December 11th, 2014. Ben Lloyd
The 5 Knows For Saying Yes To Acquiring A Dilapidated Property
Billionaire Warren Buffet once said that the secret to his great success was very simple. He said that it was found in him saying “no” 99 times out of every hundred good opportunities. This allowed him to focus on the one great opportunity that came along and make sure it was a success.
The same is true when you’re looking to acquire a dilapidated property.
Because as fun as it is to dream of buying a rundown property for a song, transforming it, and selling it on for a fortune, there are 5 things you need to “know” before saying “yes” to a potential property investment.
Here they are.
#1 Know the Market
The inexperienced investor often makes the mistake of purchasing properties in multiple areas simply because of the bargains he or she is able to acquire them for. But the seasoned investor recognises that spreading yourself too thinly keeps you from gaining mastery over your market. It causes you to guess at the market value of the property, guess at the quality of the surrounding neighbourhood, and guess at the needs of people buying properties in the area. The better thing to do is to search for concentrations of rundown buildings within a relatively small geographic area.
#2 Know your Limits
The limits we’re talking about are financial limits. And to determine this will require closeconsultation with your bridging finance broker. Your broker will help you assess your own financial situation with regards to the demands and obligations of the finances involved. Because the last thing you want to do is commit yourself to an acquisition that leaves you needlessly overextended.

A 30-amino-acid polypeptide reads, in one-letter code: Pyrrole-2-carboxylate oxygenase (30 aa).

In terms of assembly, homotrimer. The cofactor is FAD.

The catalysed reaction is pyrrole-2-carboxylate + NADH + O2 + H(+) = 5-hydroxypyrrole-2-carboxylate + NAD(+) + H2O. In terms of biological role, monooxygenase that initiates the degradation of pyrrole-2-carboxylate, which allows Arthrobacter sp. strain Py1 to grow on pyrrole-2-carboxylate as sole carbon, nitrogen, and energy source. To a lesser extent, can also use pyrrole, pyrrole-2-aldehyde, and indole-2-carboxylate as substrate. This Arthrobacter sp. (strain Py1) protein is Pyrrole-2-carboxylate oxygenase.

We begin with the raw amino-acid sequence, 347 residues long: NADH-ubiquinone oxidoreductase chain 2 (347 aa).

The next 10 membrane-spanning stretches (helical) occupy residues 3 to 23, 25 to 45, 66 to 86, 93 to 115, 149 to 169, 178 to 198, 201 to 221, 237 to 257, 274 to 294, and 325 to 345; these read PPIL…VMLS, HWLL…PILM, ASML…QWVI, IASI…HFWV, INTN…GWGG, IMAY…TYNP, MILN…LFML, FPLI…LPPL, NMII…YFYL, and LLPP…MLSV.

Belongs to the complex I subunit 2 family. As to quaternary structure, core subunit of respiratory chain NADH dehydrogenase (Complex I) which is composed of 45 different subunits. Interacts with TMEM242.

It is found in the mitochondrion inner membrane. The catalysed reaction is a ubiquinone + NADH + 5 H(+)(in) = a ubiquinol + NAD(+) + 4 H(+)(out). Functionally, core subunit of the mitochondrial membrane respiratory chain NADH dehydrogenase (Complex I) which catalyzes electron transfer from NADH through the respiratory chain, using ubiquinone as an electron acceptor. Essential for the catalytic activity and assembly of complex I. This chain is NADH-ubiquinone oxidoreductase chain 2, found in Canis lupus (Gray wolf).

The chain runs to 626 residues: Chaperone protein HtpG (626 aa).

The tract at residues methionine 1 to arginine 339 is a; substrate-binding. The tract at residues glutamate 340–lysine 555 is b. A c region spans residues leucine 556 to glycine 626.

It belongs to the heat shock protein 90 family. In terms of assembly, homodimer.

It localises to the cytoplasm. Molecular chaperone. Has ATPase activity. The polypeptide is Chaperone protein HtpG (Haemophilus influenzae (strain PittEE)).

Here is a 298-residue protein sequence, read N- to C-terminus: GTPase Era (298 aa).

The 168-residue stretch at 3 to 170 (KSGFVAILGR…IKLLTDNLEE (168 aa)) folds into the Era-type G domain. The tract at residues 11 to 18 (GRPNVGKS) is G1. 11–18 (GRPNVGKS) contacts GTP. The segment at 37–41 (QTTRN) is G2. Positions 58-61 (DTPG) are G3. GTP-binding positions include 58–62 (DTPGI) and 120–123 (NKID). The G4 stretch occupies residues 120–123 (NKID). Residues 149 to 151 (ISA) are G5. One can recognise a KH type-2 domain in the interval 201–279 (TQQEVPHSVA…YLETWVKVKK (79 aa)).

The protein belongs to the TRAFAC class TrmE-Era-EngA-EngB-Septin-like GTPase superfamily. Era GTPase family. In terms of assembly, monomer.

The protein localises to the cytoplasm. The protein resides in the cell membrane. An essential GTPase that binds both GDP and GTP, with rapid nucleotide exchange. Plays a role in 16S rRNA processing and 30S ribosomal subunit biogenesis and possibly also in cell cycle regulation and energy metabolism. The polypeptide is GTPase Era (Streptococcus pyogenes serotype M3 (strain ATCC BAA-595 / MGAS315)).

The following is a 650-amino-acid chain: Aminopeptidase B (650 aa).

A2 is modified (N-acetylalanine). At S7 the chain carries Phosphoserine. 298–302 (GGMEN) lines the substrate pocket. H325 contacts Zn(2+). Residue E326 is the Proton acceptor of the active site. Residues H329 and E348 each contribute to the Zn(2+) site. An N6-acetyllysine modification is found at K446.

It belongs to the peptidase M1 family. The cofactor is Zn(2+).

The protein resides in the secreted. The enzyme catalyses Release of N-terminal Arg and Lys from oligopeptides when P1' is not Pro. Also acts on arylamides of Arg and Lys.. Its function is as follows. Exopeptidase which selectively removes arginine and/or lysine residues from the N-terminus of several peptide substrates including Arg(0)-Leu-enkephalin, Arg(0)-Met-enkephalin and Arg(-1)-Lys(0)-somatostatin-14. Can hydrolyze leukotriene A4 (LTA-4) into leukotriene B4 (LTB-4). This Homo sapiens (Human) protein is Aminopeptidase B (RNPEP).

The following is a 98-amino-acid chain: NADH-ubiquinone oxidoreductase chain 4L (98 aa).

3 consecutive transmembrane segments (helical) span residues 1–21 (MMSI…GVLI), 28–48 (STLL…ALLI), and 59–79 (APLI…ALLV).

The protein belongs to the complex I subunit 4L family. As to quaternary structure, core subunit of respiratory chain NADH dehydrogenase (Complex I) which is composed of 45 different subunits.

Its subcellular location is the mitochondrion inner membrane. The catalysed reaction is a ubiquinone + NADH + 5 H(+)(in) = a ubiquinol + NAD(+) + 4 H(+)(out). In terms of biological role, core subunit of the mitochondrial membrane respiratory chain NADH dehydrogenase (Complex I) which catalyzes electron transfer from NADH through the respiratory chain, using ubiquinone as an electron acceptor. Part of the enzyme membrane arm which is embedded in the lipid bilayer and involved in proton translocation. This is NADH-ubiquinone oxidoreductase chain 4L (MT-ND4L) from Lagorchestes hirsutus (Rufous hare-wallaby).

#3 Know your Margins
Buy cheap and sell high is a well-tested rule of thumb when it comes to buying. But many investors make the mistake of not knowing how much they are willing to pay before submitting their first offer for the derelict property. And adding insult to injury, they make this offer without any idea of how much they might be able to get from the property either through rental income or through selling it. Ignorance of one’s margins opens one up to making poor financial decisions.
#4 Know the Rules
Aka be aware of planning permission regulations. These rules will play a huge part in whether or not you can make the changes you envisage to increase the value of a property. So you need to check how easy it is to get planning permission. But also you want to check the deeds for the house to find out where boundaries for the garden lie in the event that you want to add any extensions to the property. Consulting with a surveyor will help you accurately assess the state of the structure of the house, and know what modifications you will be required to make in order to rent out the property.
#5 Know the Costs
After talking with your surveyor, you will have a good idea of the amount of work that the property will require. This figure will be useful when talking with your team of bridging finance brokers. That’s because they’ll be able to help you realistically calculate how much financing your project will require, identify the best solution for your needs.
So remember, before you say “yes” to your next dilapidated property acquisition…be sure to check what you “know” first. And if you’re ready to find out what your options are for financing your purchase, get in touch today.
Article By Ben Lloyd
December 11th, 2014
Ben is the Director and Co-Founder of the Pure Group and Managing Director of Pure Property Finance.
Following a career in Barclays, where Ben was in the real estate finance team for 8 years, he decided that the market needed a more forward-thinking type of commercial brokerage so founded Pure Commercial Finance (now Pure Property Finance), the first company within the Pure Group.
Ben has extensive experience across the real estate sector and has participated in over £2bn of real estate transactions during the course of his career.
Ben oversees the general strategy at Pure Group and works with the senior leadership team to drive the Group forward. Ben is also on the Executive Committee of FIBA.See more articles by Ben